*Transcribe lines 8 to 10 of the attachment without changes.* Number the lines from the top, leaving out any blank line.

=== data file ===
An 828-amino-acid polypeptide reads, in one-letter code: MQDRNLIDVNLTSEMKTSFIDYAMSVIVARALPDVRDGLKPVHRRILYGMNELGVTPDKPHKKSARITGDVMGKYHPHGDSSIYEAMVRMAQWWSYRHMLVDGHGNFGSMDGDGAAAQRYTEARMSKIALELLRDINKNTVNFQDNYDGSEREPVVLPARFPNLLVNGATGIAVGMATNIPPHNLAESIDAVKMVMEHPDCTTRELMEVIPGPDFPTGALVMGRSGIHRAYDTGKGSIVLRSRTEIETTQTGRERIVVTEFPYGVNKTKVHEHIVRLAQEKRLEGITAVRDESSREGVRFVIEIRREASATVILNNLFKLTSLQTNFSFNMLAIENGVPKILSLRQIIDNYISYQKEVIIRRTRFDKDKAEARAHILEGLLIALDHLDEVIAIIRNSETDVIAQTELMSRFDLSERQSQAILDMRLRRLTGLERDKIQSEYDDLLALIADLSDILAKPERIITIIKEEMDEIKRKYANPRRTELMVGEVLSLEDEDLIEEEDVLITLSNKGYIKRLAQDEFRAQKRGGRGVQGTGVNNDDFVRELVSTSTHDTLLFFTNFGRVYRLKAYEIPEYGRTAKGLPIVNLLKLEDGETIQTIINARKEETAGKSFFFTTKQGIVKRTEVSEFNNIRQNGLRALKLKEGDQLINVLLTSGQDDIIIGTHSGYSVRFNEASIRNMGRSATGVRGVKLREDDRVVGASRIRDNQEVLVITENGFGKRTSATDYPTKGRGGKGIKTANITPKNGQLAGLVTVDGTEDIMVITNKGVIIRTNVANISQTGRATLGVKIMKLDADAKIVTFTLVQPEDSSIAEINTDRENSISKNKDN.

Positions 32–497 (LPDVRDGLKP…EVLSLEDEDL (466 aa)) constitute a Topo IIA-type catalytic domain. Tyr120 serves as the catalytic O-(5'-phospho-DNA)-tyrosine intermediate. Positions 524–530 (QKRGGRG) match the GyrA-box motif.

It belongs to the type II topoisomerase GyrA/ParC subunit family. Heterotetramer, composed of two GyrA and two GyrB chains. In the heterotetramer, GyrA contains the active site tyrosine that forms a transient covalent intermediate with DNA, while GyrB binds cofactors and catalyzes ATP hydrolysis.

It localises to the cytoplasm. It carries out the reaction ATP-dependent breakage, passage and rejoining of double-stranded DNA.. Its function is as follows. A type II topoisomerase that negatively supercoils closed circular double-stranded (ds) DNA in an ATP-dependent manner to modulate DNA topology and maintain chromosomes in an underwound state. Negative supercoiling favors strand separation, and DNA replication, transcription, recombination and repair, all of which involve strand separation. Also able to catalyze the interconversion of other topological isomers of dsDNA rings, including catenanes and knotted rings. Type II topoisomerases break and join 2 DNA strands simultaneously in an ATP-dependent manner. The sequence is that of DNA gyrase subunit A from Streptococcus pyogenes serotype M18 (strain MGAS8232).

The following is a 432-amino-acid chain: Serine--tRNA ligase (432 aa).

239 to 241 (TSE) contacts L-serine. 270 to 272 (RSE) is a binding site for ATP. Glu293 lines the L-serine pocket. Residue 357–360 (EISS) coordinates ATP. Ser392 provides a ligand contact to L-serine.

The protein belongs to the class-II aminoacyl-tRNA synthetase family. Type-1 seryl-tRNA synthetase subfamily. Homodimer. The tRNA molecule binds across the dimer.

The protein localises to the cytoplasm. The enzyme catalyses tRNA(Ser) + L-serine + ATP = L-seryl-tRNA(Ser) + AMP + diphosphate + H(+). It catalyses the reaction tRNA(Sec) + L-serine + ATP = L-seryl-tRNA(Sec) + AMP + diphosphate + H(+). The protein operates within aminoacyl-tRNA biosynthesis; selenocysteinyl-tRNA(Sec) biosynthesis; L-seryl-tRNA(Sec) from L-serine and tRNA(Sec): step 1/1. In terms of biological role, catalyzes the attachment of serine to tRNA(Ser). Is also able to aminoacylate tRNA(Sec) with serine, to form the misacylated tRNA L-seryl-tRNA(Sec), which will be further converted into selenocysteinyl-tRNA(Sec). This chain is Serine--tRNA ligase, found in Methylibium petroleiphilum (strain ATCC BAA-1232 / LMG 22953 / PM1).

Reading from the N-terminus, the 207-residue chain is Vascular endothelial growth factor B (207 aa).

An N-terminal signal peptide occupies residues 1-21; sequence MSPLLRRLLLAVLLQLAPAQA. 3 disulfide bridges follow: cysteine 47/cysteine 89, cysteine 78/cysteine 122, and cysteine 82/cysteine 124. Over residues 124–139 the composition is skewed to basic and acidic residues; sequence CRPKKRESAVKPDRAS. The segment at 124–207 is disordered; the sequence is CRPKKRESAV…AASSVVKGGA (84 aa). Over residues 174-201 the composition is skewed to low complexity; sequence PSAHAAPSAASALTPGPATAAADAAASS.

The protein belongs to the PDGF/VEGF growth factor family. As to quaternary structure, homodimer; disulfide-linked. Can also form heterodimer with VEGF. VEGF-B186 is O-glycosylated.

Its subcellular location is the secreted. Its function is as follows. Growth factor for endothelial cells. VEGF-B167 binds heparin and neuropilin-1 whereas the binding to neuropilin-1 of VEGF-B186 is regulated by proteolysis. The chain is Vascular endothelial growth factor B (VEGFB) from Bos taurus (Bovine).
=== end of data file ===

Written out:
The protein localises to the cytoplasm. The enzyme catalyses tRNA(Ser) + L-serine + ATP = L-seryl-tRNA(Ser) + AMP + diphosphate + H(+). It catalyses the reaction tRNA(Sec) + L-serine + ATP = L-seryl-tRNA(Sec) + AMP + diphosphate + H(+). The protein operates within aminoacyl-tRNA biosynthesis; selenocysteinyl-tRNA(Sec) biosynthesis; L-seryl-tRNA(Sec) from L-serine and tRNA(Sec): step 1/1. In terms of biological role, catalyzes the attachment of serine to tRNA(Ser). Is also able to aminoacylate tRNA(Sec) with serine, to form the misacylated tRNA L-seryl-tRNA(Sec), which will be further converted into selenocysteinyl-tRNA(Sec). This chain is Serine--tRNA ligase, found in Methylibium petroleiphilum (strain ATCC BAA-1232 / LMG 22953 / PM1).

Reading from the N-terminus, the 207-residue chain is Vascular endothelial growth factor B (207 aa).

An N-terminal signal peptide occupies residues 1-21; sequence MSPLLRRLLLAVLLQLAPAQA. 3 disulfide bridges follow: cysteine 47/cysteine 89, cysteine 78/cysteine 122, and cysteine 82/cysteine 124. Over residues 124–139 the composition is skewed to basic and acidic residues; sequence CRPKKRESAVKPDRAS. The segment at 124–207 is disordered; the sequence is CRPKKRESAV…AASSVVKGGA (84 aa). Over residues 174-201 the composition is skewed to low complexity; sequence PSAHAAPSAASALTPGPATAAADAAASS.